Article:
Hi --

On Mon, 13 Aug 2007, Felix Windt wrote:

>> -----Original Message-----
>> From: Bertram Scharpf [mailto:lists / bertram-scharpf.de]
>> Sent: Sunday, August 12, 2007 11:04 PM
>> To: ruby-talk ML
>> Subject: Re: first and last char
>>
>> Hi,
>>
>> Am Sonntag, 12. Aug 2007, 02:43:00 +0900 schrieb Felix Windt:
>>>> -----Original Message-----
>>>> From: botp [mailto:botpena / gmail.com]
>>>> Sent: Saturday, August 11, 2007 10:30 AM
>>>>
>>>> wish there were #first and #last in String
>>>
>>> irb(main):001:0> class String
>>> irb(main):002:1> def first
>>> irb(main):003:2> self.split('').first
>>> irb(main):004:2> end
>>> irb(main):005:1> def last
>>> irb(main):006:2> self.split('').last
>>> irb(main):007:2> end
>>> irb(main):008:1> end
>>> => nil
>>> irb(main):009:0> "testing".first
>>> => "t"
>>> irb(main):010:0> "testing".last
>>> => "g"
>>
>> Sometimes I wish every young programmer was forced to do a
>> month in Assembler and another one in C just to see what cost
>> in time and space some constructions cause.
>>
>> Sorry, Felix!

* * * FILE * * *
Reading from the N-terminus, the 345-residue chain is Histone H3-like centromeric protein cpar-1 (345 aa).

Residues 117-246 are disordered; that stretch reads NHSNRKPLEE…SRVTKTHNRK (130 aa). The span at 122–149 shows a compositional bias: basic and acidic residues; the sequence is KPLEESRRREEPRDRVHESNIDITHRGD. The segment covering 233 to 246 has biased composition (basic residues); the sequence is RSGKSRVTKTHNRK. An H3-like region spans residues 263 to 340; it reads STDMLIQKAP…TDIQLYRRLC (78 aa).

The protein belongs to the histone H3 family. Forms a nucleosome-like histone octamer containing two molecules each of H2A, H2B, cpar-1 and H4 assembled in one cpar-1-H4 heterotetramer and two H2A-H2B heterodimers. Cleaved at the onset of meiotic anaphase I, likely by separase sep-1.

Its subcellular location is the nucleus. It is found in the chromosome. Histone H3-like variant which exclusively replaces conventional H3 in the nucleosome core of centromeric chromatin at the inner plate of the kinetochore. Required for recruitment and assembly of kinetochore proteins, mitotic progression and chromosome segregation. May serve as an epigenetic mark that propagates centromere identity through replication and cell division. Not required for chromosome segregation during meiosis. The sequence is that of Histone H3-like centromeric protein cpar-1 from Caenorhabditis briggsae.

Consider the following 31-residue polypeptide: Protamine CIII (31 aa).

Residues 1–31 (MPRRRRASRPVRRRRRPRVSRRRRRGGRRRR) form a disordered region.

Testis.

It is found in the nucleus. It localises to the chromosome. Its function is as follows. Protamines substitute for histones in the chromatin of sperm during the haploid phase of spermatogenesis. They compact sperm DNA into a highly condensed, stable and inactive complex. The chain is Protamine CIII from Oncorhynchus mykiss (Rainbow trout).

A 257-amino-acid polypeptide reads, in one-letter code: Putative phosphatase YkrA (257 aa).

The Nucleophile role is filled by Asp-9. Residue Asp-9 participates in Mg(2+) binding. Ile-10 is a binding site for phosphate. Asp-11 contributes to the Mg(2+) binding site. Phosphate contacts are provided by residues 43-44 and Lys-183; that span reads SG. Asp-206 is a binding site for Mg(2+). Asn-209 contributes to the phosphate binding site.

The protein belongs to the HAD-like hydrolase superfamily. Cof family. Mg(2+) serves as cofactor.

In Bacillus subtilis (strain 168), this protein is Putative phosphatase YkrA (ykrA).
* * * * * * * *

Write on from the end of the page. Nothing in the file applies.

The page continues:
>>
>> Bertram
>>
>>
>> --
>> Bertram Scharpf
>> Stuttgart, Deutschland/Germany
>> http://www.bertram-scharpf.de
>>
>
> No problem :o)
>
> When posting here, I tend to forget that I usually either write throwaway
> scripts (one time processing of a problem), or scripts that get run
> occasionally on faily large servers. So far, considering processing time and
> memory simply stepped into the background over finding a solution quickly -
> if a script takes 2 minutes longer to run but took 5 minute fewer to write
> while solving something immediate, that's a net win in most situations I use
> ruby in.
>
> You're completely right, though, it's far from best practices.

If it results in a net win, then it sounds like it is a best practice.
Don't worry; there will be plenty of opportunity for performance
examination and critique, where it matters.

Assembler is really cool, though.  Definitely worth a look :-)


David

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